Sep 22, 2019 - The short transaction trap

There’s a general piece of wisdom in database adminstration that goes like this:

In order to reduce lock contention in the database, a database transaction has to be as short as possible.

And it holds, 99% of the time. However, I recently found myself in that 1% when I tried to solve a database locking problem blindingly optimizing a transaction duration, only to realize later that I was actually adding fuel to the fire 🔥

The Problem

In our mobile application users recurrently receive tasks, mostly surveys, which they participate sending us back their answers. On average tasks range from 500 to 1000 users, but it’s not unusual for us to submit a task to 10k or more users at a time.

Tasks are delivered to mobile users in a single batch, causing spikes in the number of active users throughout the day. The chart bellow displays the number of online users at one of our servers on a day when the problem occurred:


Notice three major activity spikes at 2:25 PM, 3:28 PM and 9:11 PM regarding three tasks that were submitted to our userbase. Now let’s analyze the chart of active database connections for that server on the same day:


There were two worrying active database connection spikes right before the first two user activity spikes, one at 2:05 PM and the other at 3:12 PM.

While the number of active users grew 2x, the number of active database connections grew 6x, which for me was a red flag worth dealing with.


From the database adminstration logs it was easy to spot that this was a locking escalation problem. There are at least three database tables relevant for delivering tasks to our mobile users. A simplified representation is provided bellow:


  • Tasks: This table contains all tasks and their details such as title, start date, end date, etc
  • UserTasks: This is a many-to-many relationship table between users and tasks, defining which tasks each user is requested to perform
  • TaskStatuses: This is an aggregation table for summarizing the statuses of each task without running a “group by” query on the “UserTasks” table

The database logs showed that a large number of queries against the “TaskStatuses” table were blocked by the task submission transaction, which often runs for a couple of minutes, and performs the following procedure:

  1. Creates a task by inserting it at the “Tasks” table
  2. Inserts empty statuses rows in the “TaskStatuses” aggregation table
  3. Selects eligible users for receiving the task
  4. Inserts an entry in the “UserTasks” table for each eligible user
  5. Updates the aggregation table “TaskStatuses” accordingly (using a database trigger)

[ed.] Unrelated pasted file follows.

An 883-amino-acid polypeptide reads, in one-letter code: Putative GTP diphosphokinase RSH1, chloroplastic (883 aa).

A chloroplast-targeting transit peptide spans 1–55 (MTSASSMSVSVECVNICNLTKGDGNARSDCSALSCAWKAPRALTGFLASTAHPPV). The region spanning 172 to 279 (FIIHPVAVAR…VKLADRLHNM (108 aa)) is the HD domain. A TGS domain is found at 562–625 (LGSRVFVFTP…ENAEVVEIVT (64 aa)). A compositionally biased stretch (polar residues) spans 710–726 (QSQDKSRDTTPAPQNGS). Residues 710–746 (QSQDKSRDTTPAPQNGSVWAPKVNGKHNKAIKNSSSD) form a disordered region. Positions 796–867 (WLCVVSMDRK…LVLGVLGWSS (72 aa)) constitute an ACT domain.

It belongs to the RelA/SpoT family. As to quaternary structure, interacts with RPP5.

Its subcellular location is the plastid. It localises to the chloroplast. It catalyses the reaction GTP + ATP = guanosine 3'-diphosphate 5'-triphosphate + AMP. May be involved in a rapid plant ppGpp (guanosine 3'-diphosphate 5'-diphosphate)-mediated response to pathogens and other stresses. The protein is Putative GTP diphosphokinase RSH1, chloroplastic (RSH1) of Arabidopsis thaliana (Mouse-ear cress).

The blocked queries were trying to update the “TaskStatuses” table after a user submits his answers to the task (in a serializable transaction), decrementing the “PENDING” count and incrementing the “DONE” count.

The (wrong) Solution

A straight forward approach that I tried was to breakdown the task submission into smaller batches, instead of submitting the task to all users at once, after all, several short transactions are better than one long running transaction, right?

Wrong! Well, at least for my specific use case 🧐. Even though staging tests showed that there was no significant change in the overall duration of tasks submission to mobile users, on the production environment this solution backfired:


Spikes became much more frequent and “taller”. Needless to say that I had to revert this deployment shortly after applying it. Somehow splitting the longer transaction into several short transactions resulted in more frequent and vigorous locking.

Back to Investigation

What I missed to realize while investigating this problem was that locking was escalating only for tasks that already existed, and were being submitted again to a new group of users, usually because it wasn’t possible to reach the desired number of answers from the first submission alone.

In short, the task resubmission acquired a lock for all “TaskStatues” rows for that task, the same rows that are updated when users individually submit their answers to the task:


The row-level locks due to the task resubmission are represented in red, and the blocked queries from users submitting their answers to the task, waiting to update these locked rows, are represented in dark orange.

Each user waiting to submit his answers to the task holds one active database connection, resulting in the spikes seen previously. So why didn’t splitting the transaction solve the problem, and made it worse?

Well, that’s because splitting the transaction actually increased the chances of collisions in the “TaskStatuses” table! Initially collisions were only possible when resubmitting tasks. Then, with splitting, collisions became possible even in the first submission of a task, since users from the first batch could already be sending their answers before all task submission batches were entirely processed.

The (effective) Solution

To solve this problem and prevent blocking of the “TaskStatuses” table I implemented a mechanism in which a single agent is responsible for updating the “TaskStatuses” table, more specifically a queue worker, and everyone else is only allowed to perform insertions in this table.

Additionaly, I had to drop the TaskID-Status unique constraint and add an “ID” primary key column to the “TaskStatuses” table, whose purpose I explain bellow.

When submitting a new task, or resubmitting an existent task, one row with PENDING status and “1” count is inserted for each user that received this task. Then a queue message is sent to the updating agent to aggregate rows for this task.

When a user submits his answers one row with PENDING status and “-1” count is inserted and another row with DONE status and “1” count is also inserted. Then a queue message is sent to the updating agent to aggregate rows for this task.